Call for Papers
“Beyond Scare Quotes:
Rethinking Words and Things in the Study of Ancient ‘Judaism’ and ‘Christianity’”

Regional Graduate Student Conference,
to be held at the University of Pennsylvania, 11 April 2011,
in conjunction with the 48th Philadelphia Seminar on Christian Origins

Scare quotes are everywhere in the study of “Judaism” and “Christianity” in antiquity. The ideological import of these terms – along with other words previously thought neutral and descriptive, such as “orthodoxy” and “heresy” – has been exposed. We as scholars can no longer blithely assume a direct correspondence between the categories our sources use and social reality; the words themselves shape reality. Although this insight is not new, it has recently come to dominate discussion in the field, concurrent with the newfound interest in the construction of “Judaism” and “Christianity” as distinct, mutually exclusive “religions.” Arguably, however, the time has come to theorize beyond scare quotes. If the words we use do not correspond simply or directly to things, what actually are the objects of study for students of ancient “Judaism” and “Christianity?” Could the appellations “Judaism” and “Christianity” most helpfully be thought of as referring to specific discourses? As ideologies? And what exactly would either of those options mean? Would more attention to group theory help? Identity theory? Could a re-thinking of how the relationship between words and things, and the limits of the heurism of categories and taxonomy, help to re-theorize the relationship between belief and practice? With the recent advent of a near revolution in thinking about the relationship between Jews, Christians, and others in the ancient Mediterranean and Near East, the time may be ripe for an extended discussion regarding of some of the most basic questions in the field: what exactly are the objects of our study when we say we are studying “Judaism” and “Christianity”? And how do we study them?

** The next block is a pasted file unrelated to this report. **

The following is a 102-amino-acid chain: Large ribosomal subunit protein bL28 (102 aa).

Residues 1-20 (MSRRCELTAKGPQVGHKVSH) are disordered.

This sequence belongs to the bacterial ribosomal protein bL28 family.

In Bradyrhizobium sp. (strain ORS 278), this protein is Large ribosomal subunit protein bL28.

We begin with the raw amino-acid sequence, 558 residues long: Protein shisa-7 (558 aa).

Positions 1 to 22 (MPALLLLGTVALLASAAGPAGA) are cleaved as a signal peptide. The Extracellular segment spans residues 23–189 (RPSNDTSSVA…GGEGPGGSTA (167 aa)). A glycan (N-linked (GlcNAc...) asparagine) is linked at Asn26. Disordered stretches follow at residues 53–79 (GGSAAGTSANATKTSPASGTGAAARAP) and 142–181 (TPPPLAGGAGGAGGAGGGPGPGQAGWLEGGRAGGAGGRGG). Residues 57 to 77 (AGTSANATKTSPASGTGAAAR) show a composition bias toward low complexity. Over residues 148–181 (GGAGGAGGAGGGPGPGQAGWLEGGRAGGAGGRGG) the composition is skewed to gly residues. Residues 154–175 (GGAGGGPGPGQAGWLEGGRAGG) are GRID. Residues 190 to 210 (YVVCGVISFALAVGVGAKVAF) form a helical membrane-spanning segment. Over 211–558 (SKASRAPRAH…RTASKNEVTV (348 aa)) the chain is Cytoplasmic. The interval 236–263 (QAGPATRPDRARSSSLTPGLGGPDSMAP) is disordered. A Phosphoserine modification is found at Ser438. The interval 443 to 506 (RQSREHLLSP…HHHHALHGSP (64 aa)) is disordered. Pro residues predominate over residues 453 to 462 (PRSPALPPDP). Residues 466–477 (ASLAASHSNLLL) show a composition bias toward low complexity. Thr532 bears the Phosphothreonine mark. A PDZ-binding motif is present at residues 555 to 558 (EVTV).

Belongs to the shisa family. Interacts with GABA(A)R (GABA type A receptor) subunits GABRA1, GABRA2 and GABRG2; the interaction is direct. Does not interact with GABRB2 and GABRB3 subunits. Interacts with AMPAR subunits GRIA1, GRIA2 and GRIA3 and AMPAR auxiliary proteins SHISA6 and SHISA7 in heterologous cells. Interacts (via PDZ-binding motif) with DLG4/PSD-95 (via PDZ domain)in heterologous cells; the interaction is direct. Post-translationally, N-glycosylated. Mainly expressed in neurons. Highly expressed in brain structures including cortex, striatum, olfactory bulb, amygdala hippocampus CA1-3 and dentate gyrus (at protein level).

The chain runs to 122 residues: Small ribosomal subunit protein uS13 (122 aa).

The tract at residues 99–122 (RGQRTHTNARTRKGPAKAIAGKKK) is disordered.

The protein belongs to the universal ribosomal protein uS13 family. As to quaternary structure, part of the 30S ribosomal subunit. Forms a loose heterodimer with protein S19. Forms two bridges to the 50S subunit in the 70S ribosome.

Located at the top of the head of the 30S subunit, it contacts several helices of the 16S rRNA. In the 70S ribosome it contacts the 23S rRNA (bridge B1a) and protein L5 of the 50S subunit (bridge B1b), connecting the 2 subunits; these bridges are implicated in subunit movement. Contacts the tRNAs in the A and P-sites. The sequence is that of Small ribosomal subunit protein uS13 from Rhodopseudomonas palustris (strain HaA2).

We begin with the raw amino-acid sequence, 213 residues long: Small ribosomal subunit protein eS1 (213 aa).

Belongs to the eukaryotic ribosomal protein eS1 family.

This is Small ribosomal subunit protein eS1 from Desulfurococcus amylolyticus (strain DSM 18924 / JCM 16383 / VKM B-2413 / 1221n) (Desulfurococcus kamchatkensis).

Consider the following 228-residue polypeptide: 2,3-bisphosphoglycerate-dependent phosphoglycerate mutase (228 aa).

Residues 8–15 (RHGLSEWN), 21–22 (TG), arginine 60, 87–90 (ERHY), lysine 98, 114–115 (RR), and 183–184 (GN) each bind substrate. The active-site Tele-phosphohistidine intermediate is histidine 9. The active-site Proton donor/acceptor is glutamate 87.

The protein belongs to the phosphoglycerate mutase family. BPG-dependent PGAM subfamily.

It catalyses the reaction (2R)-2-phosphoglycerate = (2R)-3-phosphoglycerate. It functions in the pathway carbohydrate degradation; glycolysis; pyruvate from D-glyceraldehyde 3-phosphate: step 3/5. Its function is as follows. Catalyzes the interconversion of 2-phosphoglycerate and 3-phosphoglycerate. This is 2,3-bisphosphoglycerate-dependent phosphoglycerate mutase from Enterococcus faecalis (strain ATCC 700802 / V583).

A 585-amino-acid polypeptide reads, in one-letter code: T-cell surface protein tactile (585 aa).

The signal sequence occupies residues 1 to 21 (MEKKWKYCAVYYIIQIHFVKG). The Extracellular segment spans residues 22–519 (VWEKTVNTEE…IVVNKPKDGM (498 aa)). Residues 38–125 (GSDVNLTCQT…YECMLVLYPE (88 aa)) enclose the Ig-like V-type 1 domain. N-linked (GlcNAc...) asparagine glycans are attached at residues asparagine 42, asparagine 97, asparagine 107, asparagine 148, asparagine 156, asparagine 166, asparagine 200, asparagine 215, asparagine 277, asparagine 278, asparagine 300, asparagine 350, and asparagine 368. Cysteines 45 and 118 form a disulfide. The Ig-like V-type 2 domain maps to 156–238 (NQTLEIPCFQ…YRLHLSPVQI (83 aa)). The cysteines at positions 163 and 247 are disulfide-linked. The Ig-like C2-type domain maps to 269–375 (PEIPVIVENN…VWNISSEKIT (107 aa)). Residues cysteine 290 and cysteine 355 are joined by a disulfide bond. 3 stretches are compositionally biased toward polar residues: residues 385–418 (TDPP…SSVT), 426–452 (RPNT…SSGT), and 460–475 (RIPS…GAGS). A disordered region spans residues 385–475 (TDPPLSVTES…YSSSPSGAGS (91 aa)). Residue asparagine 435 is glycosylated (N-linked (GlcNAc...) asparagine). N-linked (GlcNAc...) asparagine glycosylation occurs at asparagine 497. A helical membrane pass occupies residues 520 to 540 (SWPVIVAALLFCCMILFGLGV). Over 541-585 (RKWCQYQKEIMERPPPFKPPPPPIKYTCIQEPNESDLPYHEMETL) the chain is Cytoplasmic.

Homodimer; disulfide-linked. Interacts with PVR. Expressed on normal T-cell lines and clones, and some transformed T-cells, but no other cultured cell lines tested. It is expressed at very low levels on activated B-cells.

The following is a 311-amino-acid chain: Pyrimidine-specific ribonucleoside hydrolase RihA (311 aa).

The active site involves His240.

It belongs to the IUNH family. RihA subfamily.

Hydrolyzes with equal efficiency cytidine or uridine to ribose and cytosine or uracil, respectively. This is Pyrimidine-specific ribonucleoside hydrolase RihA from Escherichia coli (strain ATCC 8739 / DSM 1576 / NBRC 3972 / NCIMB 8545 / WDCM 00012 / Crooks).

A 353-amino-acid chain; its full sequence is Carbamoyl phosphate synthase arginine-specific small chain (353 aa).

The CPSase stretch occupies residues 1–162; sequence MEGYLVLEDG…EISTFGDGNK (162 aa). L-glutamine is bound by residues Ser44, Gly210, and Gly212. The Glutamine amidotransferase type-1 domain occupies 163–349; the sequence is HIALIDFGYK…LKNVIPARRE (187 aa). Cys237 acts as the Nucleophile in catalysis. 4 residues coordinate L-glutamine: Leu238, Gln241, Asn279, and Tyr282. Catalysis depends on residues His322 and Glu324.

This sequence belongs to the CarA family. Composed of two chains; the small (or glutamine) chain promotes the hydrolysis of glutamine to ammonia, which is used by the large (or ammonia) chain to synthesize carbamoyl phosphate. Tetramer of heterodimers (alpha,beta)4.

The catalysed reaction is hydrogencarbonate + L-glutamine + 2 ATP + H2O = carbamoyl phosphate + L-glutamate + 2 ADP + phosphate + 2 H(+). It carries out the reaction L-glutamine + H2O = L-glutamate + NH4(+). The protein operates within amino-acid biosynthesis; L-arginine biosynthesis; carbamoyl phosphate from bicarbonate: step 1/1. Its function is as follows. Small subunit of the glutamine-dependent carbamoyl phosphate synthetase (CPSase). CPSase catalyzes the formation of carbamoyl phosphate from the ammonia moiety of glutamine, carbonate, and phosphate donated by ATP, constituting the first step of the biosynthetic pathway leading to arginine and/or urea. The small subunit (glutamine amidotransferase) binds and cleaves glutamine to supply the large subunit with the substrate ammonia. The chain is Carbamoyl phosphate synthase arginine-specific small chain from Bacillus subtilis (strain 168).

These questions will form the focus for a regional graduate student conference at the University of Pennsylvania, sponsored by Penn's Department of Religious Studies and Center for Ancient Studies. This one-day event will feature Daniel Boyarin as a keynote speaker and is scheduled for Monday, April 11, 2011. It will serve as the culminating event of the 48th Philadelphia Seminar on Christian Origins, which will explore the same theme through monthly meetings and discussions during the 2010–2011 academic year; confirmed speakers for the PSCO include Dale Martin (September 23, 2010), Seth Schwartz (October 21, 2010), Ra'anan S. Boustan (November 17, 2010), Ross Kraemer (January 20, 2011), Virginia Burrus (February 17, 2011), and Elizabeth Castelli (March 31, 2011).

For the graduate student conference, we invite proposals for papers that use specific texts, authors, locales, and test-cases to explore the heuristic limits of our current models, or otherwise experiment with strategies and solutions for rethinking basic questions in the field in light of particular bodies of ancient evidence and/or contemporary theory from across disciplines. Abstract consideration of these questions is not our primary desideratum; papers that address the pertinent issues in the context of current research projects are welcome. Proposals should be between 500 and 800 words, and include a title, description of the specific materials studied and general method, and a statement of the thesis. We especially encourage proposals from graduate students in the region, who would be able to attend most or all of the sessions of the Philadelphia Seminar on Christian Origins during the academic year. Consideration of proposals will begin on September 15, 2010, but proposals will be accepted on a rolling basis thereafter until all slots are filled. Those interested in applying to participate are encouraged to submit a letter of interest as soon as possible to the conference organizers, Philip Fackler and Phillip Webster (for email addresses, see contacts).

This Call for Papers is also available as a flyer in Acrobat (PDF) format.

Also see further details about this year's PSCO topic.